Apixaban ranks highest for stroke prevention in atrial fibrillation

Reuters Health Information: Apixaban ranks highest for stroke prevention in atrial fibrillation

Apixaban ranks highest for stroke prevention in atrial fibrillation

Last Updated: 2017-12-11

By Reuters Staff

NEW YORK (Reuters Health) - Apixaban ranks higher than other direct-acting oral anticoagulants (DOACs) for preventing stroke in patients with atrial fibrillation (AF), according to a network meta-analysis.

DOACs offer important benefits over warfarin for preventing stroke in patients with AF, but it remains unclear how individual DOACs compare with one another and with warfarin in terms of safety, efficacy, and cost-effectiveness.

Dr. Jonathan A.C. Sterne from Bristol Medical School, University of Bristol, UK, and colleagues analyzed data from 23 randomized trials involving close to 95,000 patients to compare apixaban (Eliquis), edoxaban (Savaysa), rivaroxaban (Xarelto), and dabigatran (Pradaxa) with one another and with warfarin for stroke prevention in patients with AF. Their findings were published online November 28 in The BMJ.

Apixaban 5 mg twice daily ranked most effective for several outcomes, including stroke or systemic embolism, myocardial infarction, and all-cause mortality - and ranked safest among the compared medications, with the lowest incidence of major and gastrointestinal bleeding.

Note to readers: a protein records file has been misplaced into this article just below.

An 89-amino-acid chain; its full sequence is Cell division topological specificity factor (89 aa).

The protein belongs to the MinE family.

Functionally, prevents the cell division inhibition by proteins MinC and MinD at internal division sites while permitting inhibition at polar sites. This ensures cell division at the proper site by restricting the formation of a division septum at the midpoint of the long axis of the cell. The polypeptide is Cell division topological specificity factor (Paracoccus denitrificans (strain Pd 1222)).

Edoxaban 60 mg once daily ranked second in effectiveness for major bleeding and all-cause mortality.

Rivaroxaban 20 mg once daily was the least effective of the DOACs for all outcomes except all-cause mortality.

For a 70-year-old patient starting anticoagulation, the estimated lifetime total cost of treatment was lowest for dabigatran 150 mg twice daily, followed by apixaban 5 mg twice daily, edoxaban 60 mg once daily, warfarin, and finally rivaroxaban 20 mg once daily.

For expected quality-adjusted life years (QALYs), apixaban ranked highest, followed by rivaroxaban, dabigatran, edoxaban, and warfarin.

In terms of cost-effectiveness, apixaban was the only DOAC for which the 95% confidence interval around incremental net benefit was positive, suggesting that it is more cost-effective than warfarin at a UK National Health Service willingness-to-pay level of 20,000 (US$26,857) per QALY.

The other DOACs would have to be sold at negative annual prices in order to become more cost-effective than apixaban, the researchers note.

"Despite a similar mechanism of action, apixaban at the right dose appears to maximize efficacy and safety among the DOACs, with favorable cost-effectiveness," they conclude. "Further long-term data may bring other insights with respect to safety, and it is important to identify patient groups that may not benefit from DOACs, as well as to develop drugs to reverse the anticoagulant effects of each DOAC."

"Additional investments in new trials that address limitations of the current evidence may help practitioners and policy makers better understand the role of DOACs in this clinical setting," the authors add.

Dr. Sterne did not respond to a request for comment.

SOURCE: http://bit.ly/2BiVtQn

BMJ 2017.

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